Even though the Nashville Predators and Dallas Stars are tied at two games apiece in the opening round of the 2019 Playoffs, Predators fans can’t be excited or overly optimistic going forward. The games they won were both by one goal, and included an overtime victory in Game 2 and a 40-save performance by Pekka Rinne in Game 3. Meanwhile, the games they lost included a one-goal defeat in Game 1 and a blowout in Game 4.
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There are many reasons why they’ve dropped the ball and should consider themselves lucky to be tied after four games. These include Rinne struggling in Game 4, a lack of discipline that has led to Stars power-play goals and a struggle to cleanly enter and exit the zones. Yet the biggest reason the Predators have struggled is a top line – known as the JOFA Line – that has largely been absent through four games.
JOFA Line’s Importance
During the regular season, the Predators were led offensively by their first line of Ryan Johansen, Filip Forsberg and Viktor Arvidsson – AKA the “JOFA Line.” This isn’t uncommon, though, as most playoff teams have a dominant top line. The Predators’ problem in the regular season was that when the JOFA Line didn’t score, the team was unlikely to get offense from the other forwards. It wasn’t meant to be that way, however.
General manager David Poile acquired Kyle Turris in Nov. 2017 to center the second line and he’s been a bust. At this season’s trade deadline, Poile landed Mikael Granlund for the second line and Wayne Simmonds to play in the bottom-six. Neither have lived up to expectations. This resulted in Arvidsson, Forsberg and Johansen being the team’s only top-six forwards who consistently produced.
As a team, the Predators scored 236 goals and 621 points during the regular season. The JOFA Line combined for 76 goals and 162 points. When you take away the 43 goals and 197 points scored by the defense, the team’s other forwards only scored 117 goals and 262 points. That means Predators forwards not on the JOFA Line only accounted for 49.6 percent of goals and 42.2 percent of points. And that production is from 21 players, or an average of 5.6 goals and 12.5 points per player. That’s unacceptable. Because of that, everyone knew that the JOFA Line would have to lead the way offensively in the postseason, and that hasn’t happened.
Line’s Playoff Struggles
Through the first four games, the JOFA Line has combined for one goal and one assist. Forsberg has the lone goal, scored on a great individual effort in the Game 3 win. Johansen has the only assist of the trio, which occurred on Roman Josi’s goal in Nashville’s blowout loss in Game 4. But it’s not for a lack of trying or even creating chances, they’re just not finishing said chances.
The line has combined for 35 shots on goal and all three average at least 18:54 of ice time per game. They also have positive five-on-five metrics with a 56.8 percent shot share and are controlling 51.1 percent of scoring chances. They even have a positive expected goals for percentage at 54.6 percent. However, the Predators haven’t scored a goal with the line deployed, but has allowed a goal. The line is also losing the high-danger chances battle by only controlling 40 percent of them.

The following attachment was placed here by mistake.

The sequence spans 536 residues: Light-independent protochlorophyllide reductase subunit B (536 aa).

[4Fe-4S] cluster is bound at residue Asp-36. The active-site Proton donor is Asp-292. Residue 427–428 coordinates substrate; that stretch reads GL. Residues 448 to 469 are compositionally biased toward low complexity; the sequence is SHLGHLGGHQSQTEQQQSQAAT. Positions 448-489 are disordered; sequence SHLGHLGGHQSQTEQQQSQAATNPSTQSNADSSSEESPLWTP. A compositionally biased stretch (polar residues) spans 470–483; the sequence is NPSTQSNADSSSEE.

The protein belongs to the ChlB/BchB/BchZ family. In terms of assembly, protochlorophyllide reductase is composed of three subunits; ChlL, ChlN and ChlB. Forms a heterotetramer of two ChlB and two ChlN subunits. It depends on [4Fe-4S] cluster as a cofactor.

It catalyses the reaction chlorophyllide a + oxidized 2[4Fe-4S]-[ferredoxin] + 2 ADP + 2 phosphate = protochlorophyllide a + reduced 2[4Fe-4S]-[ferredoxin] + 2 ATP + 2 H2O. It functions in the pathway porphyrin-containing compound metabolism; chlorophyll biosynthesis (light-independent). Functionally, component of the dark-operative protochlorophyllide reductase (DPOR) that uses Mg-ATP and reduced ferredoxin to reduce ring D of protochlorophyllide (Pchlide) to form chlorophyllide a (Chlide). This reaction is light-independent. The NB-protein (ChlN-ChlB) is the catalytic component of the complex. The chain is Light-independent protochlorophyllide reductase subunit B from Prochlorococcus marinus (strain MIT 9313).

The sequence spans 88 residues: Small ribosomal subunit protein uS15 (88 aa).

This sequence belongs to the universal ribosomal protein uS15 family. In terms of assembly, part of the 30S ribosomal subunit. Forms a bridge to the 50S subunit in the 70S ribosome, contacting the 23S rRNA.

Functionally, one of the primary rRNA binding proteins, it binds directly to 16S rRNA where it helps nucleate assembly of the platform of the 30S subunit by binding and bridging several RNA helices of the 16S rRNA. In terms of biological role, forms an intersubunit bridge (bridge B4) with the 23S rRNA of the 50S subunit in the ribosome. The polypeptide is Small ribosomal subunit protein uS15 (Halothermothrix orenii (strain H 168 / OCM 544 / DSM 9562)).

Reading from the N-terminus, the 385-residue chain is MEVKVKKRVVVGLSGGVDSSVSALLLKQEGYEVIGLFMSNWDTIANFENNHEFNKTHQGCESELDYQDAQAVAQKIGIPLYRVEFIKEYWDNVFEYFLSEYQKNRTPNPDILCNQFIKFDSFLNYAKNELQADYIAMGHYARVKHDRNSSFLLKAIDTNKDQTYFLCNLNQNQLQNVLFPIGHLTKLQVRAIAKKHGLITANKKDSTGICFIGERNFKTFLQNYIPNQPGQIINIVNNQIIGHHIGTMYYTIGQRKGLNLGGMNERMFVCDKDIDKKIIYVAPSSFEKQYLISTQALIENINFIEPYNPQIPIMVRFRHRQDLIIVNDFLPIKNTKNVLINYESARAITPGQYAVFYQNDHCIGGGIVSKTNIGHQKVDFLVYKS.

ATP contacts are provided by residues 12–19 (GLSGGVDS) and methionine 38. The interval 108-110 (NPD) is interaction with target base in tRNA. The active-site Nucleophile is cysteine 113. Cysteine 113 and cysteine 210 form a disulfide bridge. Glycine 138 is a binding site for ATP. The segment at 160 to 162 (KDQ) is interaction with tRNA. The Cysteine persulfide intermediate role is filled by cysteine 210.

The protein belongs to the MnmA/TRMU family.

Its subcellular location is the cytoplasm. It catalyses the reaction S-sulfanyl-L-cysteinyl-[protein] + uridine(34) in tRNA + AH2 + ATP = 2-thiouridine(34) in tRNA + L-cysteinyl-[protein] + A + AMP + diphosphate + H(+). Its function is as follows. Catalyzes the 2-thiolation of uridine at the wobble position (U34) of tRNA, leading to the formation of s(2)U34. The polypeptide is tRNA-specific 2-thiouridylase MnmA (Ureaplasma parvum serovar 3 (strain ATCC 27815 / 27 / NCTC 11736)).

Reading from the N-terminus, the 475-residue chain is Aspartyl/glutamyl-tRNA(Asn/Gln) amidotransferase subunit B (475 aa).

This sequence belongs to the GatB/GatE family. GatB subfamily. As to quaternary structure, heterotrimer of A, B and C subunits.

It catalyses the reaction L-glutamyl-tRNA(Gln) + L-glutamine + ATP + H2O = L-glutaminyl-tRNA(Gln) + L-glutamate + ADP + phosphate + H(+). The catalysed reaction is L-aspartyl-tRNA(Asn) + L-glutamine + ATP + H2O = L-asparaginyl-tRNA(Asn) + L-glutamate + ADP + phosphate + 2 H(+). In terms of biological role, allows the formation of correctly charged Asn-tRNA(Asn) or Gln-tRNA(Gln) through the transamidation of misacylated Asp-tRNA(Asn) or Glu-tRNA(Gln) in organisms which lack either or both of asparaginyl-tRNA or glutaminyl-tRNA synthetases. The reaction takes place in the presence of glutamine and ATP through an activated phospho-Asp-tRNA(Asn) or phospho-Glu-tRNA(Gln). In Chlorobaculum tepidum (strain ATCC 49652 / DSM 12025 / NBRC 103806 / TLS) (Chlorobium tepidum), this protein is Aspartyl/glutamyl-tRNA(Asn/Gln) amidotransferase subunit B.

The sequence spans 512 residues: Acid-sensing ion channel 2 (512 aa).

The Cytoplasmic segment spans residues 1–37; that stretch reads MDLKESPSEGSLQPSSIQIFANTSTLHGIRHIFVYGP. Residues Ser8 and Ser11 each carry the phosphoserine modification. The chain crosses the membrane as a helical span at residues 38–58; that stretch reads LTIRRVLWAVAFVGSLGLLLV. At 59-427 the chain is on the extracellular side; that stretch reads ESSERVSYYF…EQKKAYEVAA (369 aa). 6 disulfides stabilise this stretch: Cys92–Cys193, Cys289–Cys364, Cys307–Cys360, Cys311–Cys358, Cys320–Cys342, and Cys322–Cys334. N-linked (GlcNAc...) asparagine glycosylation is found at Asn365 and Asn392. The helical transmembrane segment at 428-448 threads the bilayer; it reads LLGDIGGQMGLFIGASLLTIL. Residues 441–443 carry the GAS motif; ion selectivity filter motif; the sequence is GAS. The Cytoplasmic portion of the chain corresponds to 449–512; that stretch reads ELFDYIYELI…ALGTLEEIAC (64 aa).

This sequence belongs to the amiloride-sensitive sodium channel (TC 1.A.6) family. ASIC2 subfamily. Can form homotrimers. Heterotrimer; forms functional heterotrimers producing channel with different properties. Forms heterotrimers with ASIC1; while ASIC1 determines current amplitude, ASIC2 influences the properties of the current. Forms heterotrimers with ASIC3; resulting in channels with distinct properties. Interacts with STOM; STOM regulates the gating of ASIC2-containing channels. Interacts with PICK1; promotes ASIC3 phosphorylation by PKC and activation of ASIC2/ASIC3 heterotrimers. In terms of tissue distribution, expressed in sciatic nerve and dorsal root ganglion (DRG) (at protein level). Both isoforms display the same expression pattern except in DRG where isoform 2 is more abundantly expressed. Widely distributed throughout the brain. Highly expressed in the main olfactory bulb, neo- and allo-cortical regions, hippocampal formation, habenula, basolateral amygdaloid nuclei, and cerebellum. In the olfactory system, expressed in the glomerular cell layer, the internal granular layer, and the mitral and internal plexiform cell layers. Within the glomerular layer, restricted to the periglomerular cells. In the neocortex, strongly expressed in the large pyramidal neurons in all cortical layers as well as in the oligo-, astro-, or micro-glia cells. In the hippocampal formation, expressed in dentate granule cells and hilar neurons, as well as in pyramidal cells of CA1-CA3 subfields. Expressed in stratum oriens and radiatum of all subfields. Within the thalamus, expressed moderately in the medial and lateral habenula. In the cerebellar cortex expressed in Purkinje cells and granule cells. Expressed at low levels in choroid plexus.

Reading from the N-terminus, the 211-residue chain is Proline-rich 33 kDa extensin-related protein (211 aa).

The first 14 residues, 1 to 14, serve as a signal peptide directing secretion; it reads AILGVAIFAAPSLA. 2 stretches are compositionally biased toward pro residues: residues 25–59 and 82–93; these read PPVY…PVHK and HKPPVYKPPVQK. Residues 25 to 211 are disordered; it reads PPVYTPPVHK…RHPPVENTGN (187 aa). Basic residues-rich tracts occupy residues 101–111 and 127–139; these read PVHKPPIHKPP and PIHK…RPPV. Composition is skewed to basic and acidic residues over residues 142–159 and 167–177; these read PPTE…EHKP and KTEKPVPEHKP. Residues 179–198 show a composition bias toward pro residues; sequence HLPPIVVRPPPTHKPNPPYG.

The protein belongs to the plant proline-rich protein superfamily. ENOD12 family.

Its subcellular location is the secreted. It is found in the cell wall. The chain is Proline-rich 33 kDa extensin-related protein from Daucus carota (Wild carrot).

Looking at individual games, the line controlled at least 58 percent of shots in all but Game 3. This included a 77.9 percent shot share in Game 2. Considering the JOFA Line is the team’s only regularly-deployed line with a positive shot share in the series, it’s alarming that they’ve been unable to convert chances to this point. And if that doesn’t change, it’s unlikely the Predators have much of a chance to win the series.
A Productive JOFA Line Equals Success
Although the JOFA Line didn’t even have the team’s best metrics during the regular season (that belongs to the Nick Bonino, Colton Sissons and Austin Watson line), the Predators play their best hockey when the JOFA Line is producing. Johansen, Forsberg and Arvidsson were three of the top four Predators in terms of regular-season games with a point. Johansen had a point in 45, Forsberg in 36 and Arvidsson in 35. The Predators won 28 of the games Johansen had a point in, 25 Arvidsson’s games and 24 of Forsberg’s games.
Meanwhile, Arvidsson had 23 games without a point, Forsberg had 28 such games and Johansen had 35. The Predators lost 13 of Arvidsson and Forsberg’s games in which either went pointless and 17 of Johansen’s games. Given that the Predators lose nearly half the games in which one of Arvidsson, Forsberg and Johansen don’t score, their production is vital to the team’s performance.
This speaks volumes to the Predators’ lack of depth scoring. Other teams can overcome their top line going silent because they can rely on lines two through four picking up the slack. The Predators can’t rely on that. Surprisingly, during the postseason, Predators’ depth forwards have actually stepped up, combining for 12 points. However, only three of those points have been from members of the second line. That’s not a healthy breakdown in offensive production, and relying on your bottom-six to score 64.3 percent of points produced by forwards is not a recipe for success.
The JOFA Line is the team’s most talented line and was a major reason the Predators won the Central Division. The line’s play down the stretch helped the team leapfrog the St. Louis Blues and Winnipeg Jets. But now they’ve gone silent, and it shows in the results. Sure, the series may be tied at two games apiece, but the Predators’ two wins were gutsy efforts that had fans on the edges of their seats. The JOFA Line needs to get rolling and start producing, because relying on the bottom-six to pick up the slack isn’t a formula for consistent success. There’s still time to turn it around, but it has to start immediately with Game 5.
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